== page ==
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Tonelson and Kearns: Trading Away the Stimulus
Howard Richman, 9/13/2010

Alan Tonelson and Kevin L. Kearns of the United States Business and Industry Council had an excellent op-ed (Trading Away the Stimulus) in the September 9 New York Times. They argued that the trade deficit has eaten up the stimulus:

For many people, the trade deficit seems unrelated to the nation’s continued economic crisis. But it is actually a central reason why American growth has lagged and President Obama’s stimulus hasn’t led to a robust recovery: since February 2009, the government has injected $512 billion into the American economy, but during roughly the same period, the trade deficit leaked about $602 billion out of it and into foreign markets.

And they suggest several remedies, starting with a provision like that in the two bipartisan bills currently being considered in the House and Senate, the Currency Reform for Fair Trade Act (HR 2378) intoduced by Rep. Timothy Ryan and the Currency Exchange Rate Oversight Reform Bill (S. 3134) introduced by Sen. Charles Schumer. Both would have the Commerce Department take currency manipulations into account when assessing anti-dumping and counter-veiling duty investigations. They write:

Fortunately, the government can take other, more effective steps to reduce the trade deficit. For starters, Congress and the president should allow American victims of currency manipulation — primarily industrial companies whose prices are kept artificially high when trade partners keep their currencies under-valued — to obtain compensatory tariffs against currency-subsidized imports.

They also propose other measures, including charging rebated Value-Added Taxes as an import duty:

Also essential is a border tax to counter foreign export rebates. In countries with value-added taxes, those levies are returned to producers when they export their goods — which allows them to lower their products’ prices in our market. In response, we can ensure fair competition in our home market by applying a tax equal to the rebate upon a product’s entry to the American market.

The House is holding hearings on Rep. Ryan's bill on September 15. Shortly after that, they are holding hearings at which Treasury Secretary Timothy Geithner will testify.

In the meantime, China appears to be strengthening the dollar price of the yuan for the last week. It is at a high at the moment, about 1% higher than where it was when China announced that it would be more flexibly priced in the future. I expect the yuan to climb another percent or two by the time Geithner testifies. It is not clear whether that will be enough to head off congressional action.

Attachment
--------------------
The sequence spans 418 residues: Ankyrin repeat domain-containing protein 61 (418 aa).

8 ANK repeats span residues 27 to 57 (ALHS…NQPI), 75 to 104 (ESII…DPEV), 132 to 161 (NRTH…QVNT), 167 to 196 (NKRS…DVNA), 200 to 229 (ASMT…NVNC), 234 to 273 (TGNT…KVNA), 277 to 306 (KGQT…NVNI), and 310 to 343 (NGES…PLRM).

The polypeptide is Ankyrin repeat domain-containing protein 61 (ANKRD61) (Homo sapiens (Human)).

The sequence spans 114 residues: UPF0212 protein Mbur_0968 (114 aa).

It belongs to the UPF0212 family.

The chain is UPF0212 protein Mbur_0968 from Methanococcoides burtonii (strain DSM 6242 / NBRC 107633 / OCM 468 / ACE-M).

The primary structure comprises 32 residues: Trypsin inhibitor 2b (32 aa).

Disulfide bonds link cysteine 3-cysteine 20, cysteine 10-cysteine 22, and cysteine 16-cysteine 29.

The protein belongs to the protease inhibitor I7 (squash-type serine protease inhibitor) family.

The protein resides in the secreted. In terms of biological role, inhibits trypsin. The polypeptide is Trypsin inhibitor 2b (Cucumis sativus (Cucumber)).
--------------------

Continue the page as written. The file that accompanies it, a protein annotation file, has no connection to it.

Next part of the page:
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Comment by M, 9/14/2010:

I have a compound thought.  Neither Senator Schumer nor Representative Ryan are prepared (at this time) to do more than preen and posture about their desire to help the American Worker.

If we are going to politicize the economy,  let's first establish and empower a congressional committee to investigate unfair trade and currency manipulation.   Then, let the Department of Commerce work out the techniques needed to investigate and adjudicate anti-dumping claims.  

 




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    Wikipedia:

  • [An] extensive argument for balanced trade, and a program to achieve balanced trade is presented in Trading Away Our Future, by Raymond Richman, Howard Richman and Jesse Richman. “A minimum standard for ensuring that trade does benefit all is that trade should be relatively in balance.” [Balanced Trade entry]

    Journal of Economic Literature:

  • [Trading Away Our Future] Examines the costs and benefits of U.S. trade and tax policies. Discusses why trade deficits matter; root of the trade deficit; the “ostrich” and “eagles” attitudes; how to balance trade; taxation of capital gains; the real estate tax; the corporate income tax; solving the low savings problem; how to protect one’s assets; and a program for a strong America....

    Atlantic Economic Journal:

  • In Trading Away Our Future   Richman ... advocates the immediate adoption of a set of public policy proposal designed to reduce the trade deficit and increase domestic savings.... the set of public policy proposals is a wake-up call... [February 17, 2009 review by T.H. Cate]